After doing a fair amount of breadboarding during the last few lab sessions, I decided to stop and try to sketch out what it is exactly I’m trying to achieve in the design. Due to the fact that it can take a few attempts to get a circuit design correct, I decided to mock it up digitally in Eagle rather than sketch it out by hand. This proved to be a good opportunity for me to recap on a Sparkfun Eagle tutorial I followed part way through last week. I was surprised by how much I had forgotten since last week which served as a reminder of the importance of regular practice in the use of any tool. After some trial and error I managed to draw out a simplified schematic design which allows a modular approach in regard to the interface controls. My intention is that the user will be able to choose the type of controls they would like to use for controlling the parameters of the ISD1820. The user will be able to pretty much design the interface themselves in a quick and convenient manner. In order to achieve this I’ve deployed several ATTiny85 IC’s in the design, a side affect of this is that the BOM cost is starting to grow quite significantly. Perhaps once I’ve gained a bit more knowledge of electronics I’ll be able to design a lower cost alternative.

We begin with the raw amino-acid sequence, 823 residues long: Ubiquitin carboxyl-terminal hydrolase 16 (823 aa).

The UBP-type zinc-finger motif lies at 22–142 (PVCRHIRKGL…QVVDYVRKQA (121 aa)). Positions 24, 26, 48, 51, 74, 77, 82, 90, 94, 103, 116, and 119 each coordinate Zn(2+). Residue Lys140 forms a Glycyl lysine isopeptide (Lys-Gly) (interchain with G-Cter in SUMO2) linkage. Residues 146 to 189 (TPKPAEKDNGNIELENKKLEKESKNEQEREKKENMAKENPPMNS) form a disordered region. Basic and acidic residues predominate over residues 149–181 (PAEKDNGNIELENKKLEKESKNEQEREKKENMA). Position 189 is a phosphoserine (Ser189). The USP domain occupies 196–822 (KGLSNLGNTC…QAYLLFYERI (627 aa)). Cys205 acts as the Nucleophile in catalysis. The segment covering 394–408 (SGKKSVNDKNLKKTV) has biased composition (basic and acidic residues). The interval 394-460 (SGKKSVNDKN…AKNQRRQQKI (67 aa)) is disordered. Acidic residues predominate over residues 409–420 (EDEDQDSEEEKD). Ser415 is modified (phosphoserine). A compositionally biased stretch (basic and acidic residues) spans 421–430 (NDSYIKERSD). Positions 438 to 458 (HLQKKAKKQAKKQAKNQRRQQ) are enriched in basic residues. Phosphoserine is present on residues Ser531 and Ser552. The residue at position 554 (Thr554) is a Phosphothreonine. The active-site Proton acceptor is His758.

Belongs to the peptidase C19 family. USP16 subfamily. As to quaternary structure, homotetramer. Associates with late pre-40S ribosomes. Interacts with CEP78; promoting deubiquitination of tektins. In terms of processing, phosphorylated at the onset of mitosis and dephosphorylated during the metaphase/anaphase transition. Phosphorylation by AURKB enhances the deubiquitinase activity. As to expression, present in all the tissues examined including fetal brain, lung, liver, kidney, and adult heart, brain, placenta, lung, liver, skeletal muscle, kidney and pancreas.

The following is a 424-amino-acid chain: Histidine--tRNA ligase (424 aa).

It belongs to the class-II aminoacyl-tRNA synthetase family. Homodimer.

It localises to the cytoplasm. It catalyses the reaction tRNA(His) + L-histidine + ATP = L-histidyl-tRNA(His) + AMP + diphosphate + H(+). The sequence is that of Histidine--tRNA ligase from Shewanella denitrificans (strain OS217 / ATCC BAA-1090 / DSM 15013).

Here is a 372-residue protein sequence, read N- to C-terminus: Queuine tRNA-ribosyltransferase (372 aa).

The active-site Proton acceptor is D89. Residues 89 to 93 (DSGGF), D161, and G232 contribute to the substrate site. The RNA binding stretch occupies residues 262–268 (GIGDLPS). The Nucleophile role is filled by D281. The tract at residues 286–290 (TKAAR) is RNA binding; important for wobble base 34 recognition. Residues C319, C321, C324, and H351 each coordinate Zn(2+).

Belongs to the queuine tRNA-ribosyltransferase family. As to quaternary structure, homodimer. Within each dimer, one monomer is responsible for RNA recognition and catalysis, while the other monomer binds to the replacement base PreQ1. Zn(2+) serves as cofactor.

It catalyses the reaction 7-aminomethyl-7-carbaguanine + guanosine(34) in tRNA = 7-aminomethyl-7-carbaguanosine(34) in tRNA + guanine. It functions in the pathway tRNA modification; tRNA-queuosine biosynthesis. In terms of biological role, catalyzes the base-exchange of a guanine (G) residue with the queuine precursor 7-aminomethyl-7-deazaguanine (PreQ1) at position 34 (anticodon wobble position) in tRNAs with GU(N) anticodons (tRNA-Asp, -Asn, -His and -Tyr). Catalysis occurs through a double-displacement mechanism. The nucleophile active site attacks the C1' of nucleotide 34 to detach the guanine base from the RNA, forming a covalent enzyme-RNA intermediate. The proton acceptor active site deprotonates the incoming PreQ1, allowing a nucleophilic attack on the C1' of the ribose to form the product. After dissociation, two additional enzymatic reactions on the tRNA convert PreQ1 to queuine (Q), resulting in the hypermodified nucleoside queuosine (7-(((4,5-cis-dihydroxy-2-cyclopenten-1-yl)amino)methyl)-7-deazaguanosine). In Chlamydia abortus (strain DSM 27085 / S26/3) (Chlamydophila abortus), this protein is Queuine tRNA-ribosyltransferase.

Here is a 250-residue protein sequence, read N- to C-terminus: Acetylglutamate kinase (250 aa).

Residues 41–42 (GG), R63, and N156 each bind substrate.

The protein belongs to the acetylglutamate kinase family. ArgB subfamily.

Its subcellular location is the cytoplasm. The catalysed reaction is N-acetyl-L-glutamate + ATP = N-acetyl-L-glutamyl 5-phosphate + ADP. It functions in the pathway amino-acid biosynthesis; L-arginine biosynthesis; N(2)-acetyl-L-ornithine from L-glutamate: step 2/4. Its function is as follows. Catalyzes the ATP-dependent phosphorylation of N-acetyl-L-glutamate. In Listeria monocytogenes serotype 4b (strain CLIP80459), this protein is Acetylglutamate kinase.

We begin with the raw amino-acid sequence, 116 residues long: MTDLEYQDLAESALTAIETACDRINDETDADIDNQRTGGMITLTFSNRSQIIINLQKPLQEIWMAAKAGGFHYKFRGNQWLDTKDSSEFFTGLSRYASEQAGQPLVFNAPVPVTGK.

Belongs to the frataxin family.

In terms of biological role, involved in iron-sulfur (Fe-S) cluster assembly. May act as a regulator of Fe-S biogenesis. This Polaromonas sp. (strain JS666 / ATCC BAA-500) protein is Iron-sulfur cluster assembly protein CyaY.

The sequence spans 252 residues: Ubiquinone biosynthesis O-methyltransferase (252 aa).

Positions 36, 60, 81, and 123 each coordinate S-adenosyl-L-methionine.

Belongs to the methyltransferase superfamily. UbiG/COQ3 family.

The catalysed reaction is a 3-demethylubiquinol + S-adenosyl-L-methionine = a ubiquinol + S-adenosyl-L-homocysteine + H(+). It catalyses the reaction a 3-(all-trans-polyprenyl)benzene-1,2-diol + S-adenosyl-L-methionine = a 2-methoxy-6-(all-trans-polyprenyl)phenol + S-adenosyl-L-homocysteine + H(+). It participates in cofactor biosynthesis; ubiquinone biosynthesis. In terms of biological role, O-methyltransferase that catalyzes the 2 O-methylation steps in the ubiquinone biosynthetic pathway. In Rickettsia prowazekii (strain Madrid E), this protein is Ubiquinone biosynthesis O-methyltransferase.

I found that some common components were not included in the Eagle default library. There is however a fantastic online resource of free Eagle libraries from diymodules.org which proved to be quite useful. So far I’ve created designs for four modular controls, which are listed below along with links to the online resources the designs are based upon.
As each of the modular controls is dependent on an ATTiny85, an important next step is to develop and test the code which will run on each device. In addition to this I also need to implement a an L78L05 voltage regulator which will allow me to power the circuit from a 9V battery – and investigate ways in which the mic input can be cut when a mono jack is connected to the input.